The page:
Love you ten years before the flood,
And you should, if you please, refuse
Till the conversion of the Jews.
My vegetable love would grow
Vaster than empires, and more slow;
An hundred years would go to praise
Thine eyes, and on thy forehead gaze;
Two hundred to adore each breast
But thirty thousand to the rest;
An age at least to every part,
And the last age should show your heart.
For lady, you deserve this state,
Nor would I love at lower rate.

But at my back I always hear
Time's winged chariot hurrying near:
And yonder all before us lie
Deserts of vast eternity.
Thy beauty shall no more be found;
Nor, in thy marble vaults, shall sound
My echoing song; then worms shall try
That long preserved virginity.
And your quaint honour turned to dust,
And into ashes all my lust.
The grave's a fine and private place,
But none, I think, do there embrace.

Now therefore, while the youthful hue
Sits on thy skin like morning dew,
And while thy willing soul transpires
At every pore with instant fires, 
Now let us sport us while we may,
And now, like amorous birds of prey,
Rather at once our time devour
Than languish in his slow-chapped power.
Let us roll all our strength, and all
Our sweetness, up into one ball,
And tear our pleasures with rough strife
Through the iron gates of life:
Thus, though we cannot make our sun
Stand still, yet we will make him run.


- if I'm feeling overwhelmed (or cynical...) I like that people have always always tried to sweet talk others into bed. The details of the world might change, but the important bits tend to stay the same;
- if I'm feeling romantic, the descriptions of how he wants to love and adore her for the rest of time are delicious;
- however I feel, being reminded to seize the day is always welcome. The last two lines are my favourite... we can't stop time, but we can make sure we get the very best out of it.

Relevant pages from my sketchbook:

Carpe diem, boys and girls.

Friday, 9 September 2011

Sadness and Sofas

My feelings about this week are best communicated by my three (?) year old self:


I had a lurgy. I've still got a bit of it, but it's mostly gone

(I also love this picture. I'm not sure which of my parents took it, but strong work in managing to chop off both the top of my head and all of the cats'. I have a feeling I wore that expression quite a lot as a child, so no great achievement in capturing that, but really... they seem to have dressed me in a cushion cover. I can't be blamed for looking glum.)

I have therefore done nothing creative and seen nothing interesting. Apart from lots of House. (Which, incidentally, is probably not the best thing to watch when you're feeling ill.) And lots of sitting on the sofa.

It looks like this. FYI.

But obviously messier.

Thankfully, I recovered enough to come into work today. This is a good thing, because otherwise I could get so bored I'd start building forts out of all the cat paraphernalia I seem to have to purchase every month.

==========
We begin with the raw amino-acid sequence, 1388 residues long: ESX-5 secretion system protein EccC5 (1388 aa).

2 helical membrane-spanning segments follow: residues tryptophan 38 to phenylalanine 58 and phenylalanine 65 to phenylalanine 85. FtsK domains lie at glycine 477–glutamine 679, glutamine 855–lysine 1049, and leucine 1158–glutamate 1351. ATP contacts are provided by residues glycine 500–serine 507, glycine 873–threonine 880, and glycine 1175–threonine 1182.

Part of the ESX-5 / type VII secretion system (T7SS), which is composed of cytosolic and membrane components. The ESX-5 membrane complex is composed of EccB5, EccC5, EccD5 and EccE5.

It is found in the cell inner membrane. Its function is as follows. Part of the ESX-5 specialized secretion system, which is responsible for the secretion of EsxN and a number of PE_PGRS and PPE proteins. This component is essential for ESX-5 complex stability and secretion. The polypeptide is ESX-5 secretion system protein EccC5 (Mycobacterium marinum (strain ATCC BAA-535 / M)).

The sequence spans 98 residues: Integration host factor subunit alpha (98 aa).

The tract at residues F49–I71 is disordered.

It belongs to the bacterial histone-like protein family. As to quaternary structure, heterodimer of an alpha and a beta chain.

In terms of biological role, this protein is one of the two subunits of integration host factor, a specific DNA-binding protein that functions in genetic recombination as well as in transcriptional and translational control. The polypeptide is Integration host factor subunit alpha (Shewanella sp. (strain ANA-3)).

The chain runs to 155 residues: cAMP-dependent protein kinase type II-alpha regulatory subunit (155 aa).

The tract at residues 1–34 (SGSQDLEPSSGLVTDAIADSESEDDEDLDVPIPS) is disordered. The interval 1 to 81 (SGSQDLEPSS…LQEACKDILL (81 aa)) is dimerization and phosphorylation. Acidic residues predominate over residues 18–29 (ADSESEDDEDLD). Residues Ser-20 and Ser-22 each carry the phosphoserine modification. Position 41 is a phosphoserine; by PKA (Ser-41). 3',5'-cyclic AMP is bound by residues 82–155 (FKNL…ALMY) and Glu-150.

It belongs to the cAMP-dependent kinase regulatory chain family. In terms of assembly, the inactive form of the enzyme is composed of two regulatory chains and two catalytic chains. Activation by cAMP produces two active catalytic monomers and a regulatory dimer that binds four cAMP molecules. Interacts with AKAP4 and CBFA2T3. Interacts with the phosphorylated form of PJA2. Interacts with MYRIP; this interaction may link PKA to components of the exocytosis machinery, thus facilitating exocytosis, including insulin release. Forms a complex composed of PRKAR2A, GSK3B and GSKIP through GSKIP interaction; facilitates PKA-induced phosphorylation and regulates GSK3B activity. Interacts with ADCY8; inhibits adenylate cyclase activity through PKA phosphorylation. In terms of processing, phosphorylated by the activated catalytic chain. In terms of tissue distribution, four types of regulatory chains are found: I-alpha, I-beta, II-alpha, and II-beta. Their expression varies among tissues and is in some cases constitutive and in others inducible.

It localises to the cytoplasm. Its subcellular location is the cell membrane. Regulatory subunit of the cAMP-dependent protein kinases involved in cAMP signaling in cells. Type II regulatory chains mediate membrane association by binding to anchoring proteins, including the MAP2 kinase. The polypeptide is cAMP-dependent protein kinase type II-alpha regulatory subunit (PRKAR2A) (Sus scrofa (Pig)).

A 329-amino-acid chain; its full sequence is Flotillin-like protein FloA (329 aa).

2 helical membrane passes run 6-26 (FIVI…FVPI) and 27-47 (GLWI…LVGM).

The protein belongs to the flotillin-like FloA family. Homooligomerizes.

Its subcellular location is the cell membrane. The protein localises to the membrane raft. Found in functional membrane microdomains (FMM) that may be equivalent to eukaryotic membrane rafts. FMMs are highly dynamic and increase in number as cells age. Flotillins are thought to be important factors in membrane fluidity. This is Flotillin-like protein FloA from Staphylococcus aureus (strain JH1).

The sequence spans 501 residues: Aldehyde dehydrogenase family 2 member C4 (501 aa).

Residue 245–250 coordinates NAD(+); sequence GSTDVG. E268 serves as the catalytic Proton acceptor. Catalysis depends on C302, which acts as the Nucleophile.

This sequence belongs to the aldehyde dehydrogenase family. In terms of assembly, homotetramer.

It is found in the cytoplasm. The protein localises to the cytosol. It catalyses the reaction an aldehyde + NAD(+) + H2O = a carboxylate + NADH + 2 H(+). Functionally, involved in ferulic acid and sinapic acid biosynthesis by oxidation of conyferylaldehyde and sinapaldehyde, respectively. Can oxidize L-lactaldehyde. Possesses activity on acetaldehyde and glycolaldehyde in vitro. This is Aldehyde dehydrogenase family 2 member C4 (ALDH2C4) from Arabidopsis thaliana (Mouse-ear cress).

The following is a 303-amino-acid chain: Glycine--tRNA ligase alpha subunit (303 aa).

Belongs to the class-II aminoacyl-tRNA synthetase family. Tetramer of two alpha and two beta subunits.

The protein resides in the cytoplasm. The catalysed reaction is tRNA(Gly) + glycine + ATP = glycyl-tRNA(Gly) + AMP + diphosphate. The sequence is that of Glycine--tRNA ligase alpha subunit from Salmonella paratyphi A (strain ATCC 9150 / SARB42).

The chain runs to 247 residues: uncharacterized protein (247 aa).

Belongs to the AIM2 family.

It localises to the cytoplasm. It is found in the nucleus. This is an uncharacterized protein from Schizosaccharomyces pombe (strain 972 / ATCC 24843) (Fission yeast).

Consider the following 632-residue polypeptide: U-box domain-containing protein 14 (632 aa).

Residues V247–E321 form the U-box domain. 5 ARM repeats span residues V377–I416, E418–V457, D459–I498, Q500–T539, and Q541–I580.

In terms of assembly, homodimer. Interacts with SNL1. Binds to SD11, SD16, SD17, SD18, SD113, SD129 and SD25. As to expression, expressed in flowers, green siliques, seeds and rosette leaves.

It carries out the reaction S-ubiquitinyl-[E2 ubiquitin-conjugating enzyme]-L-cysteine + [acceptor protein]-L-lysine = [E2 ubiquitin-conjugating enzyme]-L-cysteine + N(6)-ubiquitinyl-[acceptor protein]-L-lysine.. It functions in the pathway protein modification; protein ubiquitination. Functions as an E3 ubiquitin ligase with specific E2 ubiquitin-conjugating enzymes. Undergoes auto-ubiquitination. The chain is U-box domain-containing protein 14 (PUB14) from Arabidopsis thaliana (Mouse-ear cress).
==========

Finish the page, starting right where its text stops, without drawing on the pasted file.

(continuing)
Except I already did that.

Ungrateful cat didn't appreciate it.

Monday, 5 September 2011

A Rural Interlude

Busy weekend! I managed my 60 miles through the countryside in a respectable four hours and fifteen and the horribly early start didn't kill me.

For some reason, though, we decided to get up the same time on Sunday to drive, through the torrential rain, down to Dorset for the death throes of the Great Dorset Steam Fair. I spent a lot of my childhood standing in muddy fields, huddled near hulking steam engines for warmth, wiping coal smuts off my cheeks and longing to go home... As with so many things though, it all seemed a lot more appealing having not been for a few years. It also offered a rare opportunity to see my father in his natural habitat, so off we went.

Thankfully, the rain stopped just as we got there and a comparatively lovely time was had by all. 

Not quite raining...

I love the coffee-and-cream look of freshly ploughed mud...

Paper music being fed through a showman's organ.
(There's no way to write that without it sounding a bit obscene...)

My sunflowers have also managed flowers! Finally! There's one that's taller than me, but he's proved rather tricky to photograph.

Friday, 2 September 2011

Cycling and Scribbling

Just a quick whizz of a post today because I'm off on a 100km cycle ride tomorrow (for the Alzheimers Society, donations welcome...) and should really be writing a list of what I need to remember. I have to leave really early in the morning and am quite capable of forgetting my actual bike if I have to get up when it's dark...

This week I have been thinking about lettering. It started when I packed up one of my prints to send to mother (I don't think you ever grow out of sending things to your mother, probably to stick on the fridge...) and, having a bit of spare time on my hands and the memory that she complained she only gets boring bills, I prettied up the envelope.

I quite liked it, so having been playing with similar ideas in my notebook. I'm thinking they could eventually turn into quite pleasing screen prints. (When I get better at drawing thistles...)

Special prize to anyone who can spot the lyric...

Happy Weekend everyone!